- Exploring subluminous X-ray binaries
- Award date
- 8 December 2010
- Number of pages
- Document type
- PhD thesis
- Faculty of Science (FNWI)
- Anton Pannekoek Institute for Astronomy (API)
Halfway the twentieth century, technological developments made it possible to carry detection instruments outside the absorbing layers of the Earth’s atmosphere onboard rockets and satellites. This opened up the opportunity to detect the emission from celestial objects at X-ray wavelengths, thereby providing a window to study high energy phenomena in the Universe. The first X-ray source to be discovered outside the Solar system was Sco X-1, now known to be a member of a class of objects referred to as X-ray binaries. These are stellar binary systems in which a gravitationally collapsed object, either a neutron star or a black hole, consumes matter from its companion star. X-ray binaries provide a unique probe to test the laws of physics under extreme conditions, a basic quest of science. Neutron stars are a pure marvel representing matter at supra-nuclear densities in the presence of vigourous magnetic fields, conditions that are unattainable in laboratory experiments on Earth. Equally exciting, black holes form the ultimate testbeds for Einstein’s theory of General Relativity. Although constituting the brightest X-ray point sources observed in our Galaxy, X-ray binaries can actually be observed over a wide range of luminosities. Early X-ray missions allowed only the study of the most luminous X-ray sources, but instruments have increased in sensitivity by orders of magnitude over the past decades. Owing to their high spatial resolution and sensitivity, the current generation of X-ray imaging instruments carried onboard the satellites Chandra, XMM-Newton and Swift provide an unprecedented deep view of X-ray binaries. This thesis is devoted to exposing the properties of X-ray binaries at low luminosities, which have long been inaccessible due to limitations of X-ray instruments. This study covers three different phenomena: accretion outbursts and thermonuclear events occurring at low mass-accretion rates, and crust cooling of neutron stars once the accretion has ceased.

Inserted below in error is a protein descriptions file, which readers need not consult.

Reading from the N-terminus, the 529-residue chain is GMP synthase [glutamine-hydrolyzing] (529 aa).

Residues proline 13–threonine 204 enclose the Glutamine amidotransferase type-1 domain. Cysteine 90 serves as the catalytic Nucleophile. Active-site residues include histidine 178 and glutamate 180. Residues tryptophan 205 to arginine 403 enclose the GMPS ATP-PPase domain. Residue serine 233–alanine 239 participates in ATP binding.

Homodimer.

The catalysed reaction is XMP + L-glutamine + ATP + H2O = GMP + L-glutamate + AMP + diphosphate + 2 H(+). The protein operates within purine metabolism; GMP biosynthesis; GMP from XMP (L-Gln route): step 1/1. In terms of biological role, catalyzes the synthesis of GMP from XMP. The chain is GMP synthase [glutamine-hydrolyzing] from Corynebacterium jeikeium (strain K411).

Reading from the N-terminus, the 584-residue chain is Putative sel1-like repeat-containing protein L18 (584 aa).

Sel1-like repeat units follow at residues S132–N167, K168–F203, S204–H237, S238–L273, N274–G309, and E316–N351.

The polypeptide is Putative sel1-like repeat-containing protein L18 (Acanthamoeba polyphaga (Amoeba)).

- Research conducted at: Universiteit van Amsterdam
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